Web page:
‘Don’t freak out,’ communicate & stay off YouTube: Bruce Cassidy, Don Sweeney & more offer tips for hockey coaches, young players

(Photo by Jonathan Wiggs/The Boston Globe via Getty Images)

Once a regular sight each season at Warrior Ice Arena, the Bruins' annual coaching symposium — like most things this year — was flipped on its head this winter due to the ongoing pandemic that has shredded the NHL's calendar and halted hockey at lower levels all over North America.

A Zoom conference might not hold a candle to the Bruins' primary practice facility, but the over 200 coaches that took part in Wednesday's USA Hockey virtual conference were still able to pick the brains of some of the top minds of an Original Six club — as Bruce Cassidy, Don Sweeney, Providence Bruins head coach Jay Leach and player development coordinator Chris Kelly spoke for an hour as part of a panel hosted by moderator Roger Grillo.

While some of the topics involved the inner workings of Boston's organization as it pertains to scouting, development and Cassidy's personal preferences when it comes to structuring his team's practices, the lion's share of the discussion centered on anecdotes and words of wisdom for coaches across all levels on how to best connect and get the most out of the next generation of young hockey players.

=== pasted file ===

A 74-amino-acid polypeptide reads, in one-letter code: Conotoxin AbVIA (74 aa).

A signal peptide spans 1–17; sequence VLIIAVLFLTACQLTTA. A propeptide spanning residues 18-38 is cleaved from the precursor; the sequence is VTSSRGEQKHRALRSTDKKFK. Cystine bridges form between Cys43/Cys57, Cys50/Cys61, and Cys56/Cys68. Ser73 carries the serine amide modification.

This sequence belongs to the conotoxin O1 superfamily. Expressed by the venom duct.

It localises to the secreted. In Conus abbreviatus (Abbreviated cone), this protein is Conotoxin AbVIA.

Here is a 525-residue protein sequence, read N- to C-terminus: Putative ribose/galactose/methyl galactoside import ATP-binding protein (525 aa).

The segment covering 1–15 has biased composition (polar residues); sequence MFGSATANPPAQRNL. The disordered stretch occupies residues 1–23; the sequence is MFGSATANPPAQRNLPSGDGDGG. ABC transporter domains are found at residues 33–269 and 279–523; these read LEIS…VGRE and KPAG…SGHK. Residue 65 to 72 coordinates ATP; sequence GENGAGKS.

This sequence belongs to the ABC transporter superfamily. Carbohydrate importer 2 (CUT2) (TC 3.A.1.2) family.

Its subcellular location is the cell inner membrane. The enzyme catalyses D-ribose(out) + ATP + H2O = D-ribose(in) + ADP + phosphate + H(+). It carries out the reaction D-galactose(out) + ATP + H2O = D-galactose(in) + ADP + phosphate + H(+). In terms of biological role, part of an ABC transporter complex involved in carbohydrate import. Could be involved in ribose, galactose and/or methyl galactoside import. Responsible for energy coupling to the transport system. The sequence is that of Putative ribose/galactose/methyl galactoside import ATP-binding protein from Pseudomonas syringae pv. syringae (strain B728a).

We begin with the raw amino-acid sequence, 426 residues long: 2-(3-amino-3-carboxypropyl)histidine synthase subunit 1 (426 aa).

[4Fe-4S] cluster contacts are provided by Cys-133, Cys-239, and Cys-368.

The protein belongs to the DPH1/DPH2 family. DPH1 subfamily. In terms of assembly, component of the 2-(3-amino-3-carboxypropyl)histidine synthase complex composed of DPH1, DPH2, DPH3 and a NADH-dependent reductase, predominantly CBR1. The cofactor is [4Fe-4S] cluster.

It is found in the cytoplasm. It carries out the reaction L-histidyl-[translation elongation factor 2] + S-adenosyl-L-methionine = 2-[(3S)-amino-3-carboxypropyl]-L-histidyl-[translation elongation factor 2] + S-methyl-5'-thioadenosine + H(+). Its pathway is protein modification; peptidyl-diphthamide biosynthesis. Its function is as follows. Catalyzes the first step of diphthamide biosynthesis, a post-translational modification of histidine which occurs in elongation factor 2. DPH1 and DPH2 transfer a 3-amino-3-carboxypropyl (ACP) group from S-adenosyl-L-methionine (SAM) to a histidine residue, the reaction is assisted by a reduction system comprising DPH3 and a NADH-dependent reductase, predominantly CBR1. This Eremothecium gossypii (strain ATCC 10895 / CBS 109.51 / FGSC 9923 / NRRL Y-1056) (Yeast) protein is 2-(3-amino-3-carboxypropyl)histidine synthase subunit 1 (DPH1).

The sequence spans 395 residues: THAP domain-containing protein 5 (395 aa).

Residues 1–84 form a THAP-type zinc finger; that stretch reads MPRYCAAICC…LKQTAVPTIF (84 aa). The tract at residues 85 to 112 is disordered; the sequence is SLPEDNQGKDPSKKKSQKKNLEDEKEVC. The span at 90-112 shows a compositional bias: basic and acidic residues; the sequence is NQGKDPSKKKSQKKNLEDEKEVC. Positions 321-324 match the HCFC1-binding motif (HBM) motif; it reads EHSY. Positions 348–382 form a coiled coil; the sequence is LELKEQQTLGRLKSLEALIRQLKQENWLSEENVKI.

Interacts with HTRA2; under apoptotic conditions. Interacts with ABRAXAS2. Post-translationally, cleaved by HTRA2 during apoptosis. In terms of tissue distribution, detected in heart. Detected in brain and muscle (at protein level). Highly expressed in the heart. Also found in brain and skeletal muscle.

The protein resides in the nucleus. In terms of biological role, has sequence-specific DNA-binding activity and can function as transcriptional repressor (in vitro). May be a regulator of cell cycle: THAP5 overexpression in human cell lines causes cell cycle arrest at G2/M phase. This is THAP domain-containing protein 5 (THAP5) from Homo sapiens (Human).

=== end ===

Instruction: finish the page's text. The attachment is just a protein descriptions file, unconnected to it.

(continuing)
Here are a few of the lessons that Cassidy, Sweeney, Leach and Kelly shared on the conference:

"Don't freak out" about missed games — in a pandemic, no less

Given the current climate we're in — in which COVID cases continue to spike and just about every fabric of our everyday lives has been impacted — hockey at every level have taken a major hit, with various youth circuits, junior competition and collegiate play all halted by season stoppages, delays and outright cancellations.

Even though a number of leagues and levels of play have at least been able to soldier on in Massachusetts and various parts of New England, Cassidy and Sweeney acknowledged that a fair number of youth players could be missing out on a full season's worth of games in 2020-21.

So what can players do to remain active and work on their skills, even when a sheet of ice isn't available to them?

Well, Step 1 — don't fill your suddenly open schedule with NHL21 sessions on your new Playstation5.

"I would prefer that they not acquire their hockey sense just by playing video games," Sweeney joked. "I know my sons — they put the thing in GM mode and tell me how much better they are than I am. They’re making trades left and right and accusing me of not being able to complete them.”

But Sweeney stressed that missing out on a season's worth of game action doesn't mean that your development curve has suddenly flatlined. While Sweeney did feel for student-athletes in the collegiate ranks for a season either completely shuttered or at the very least seriously augmented, he did add that kids in earlier stages of competition still have a ways to go in their development, and can still find ways to hone their skills away from the ice.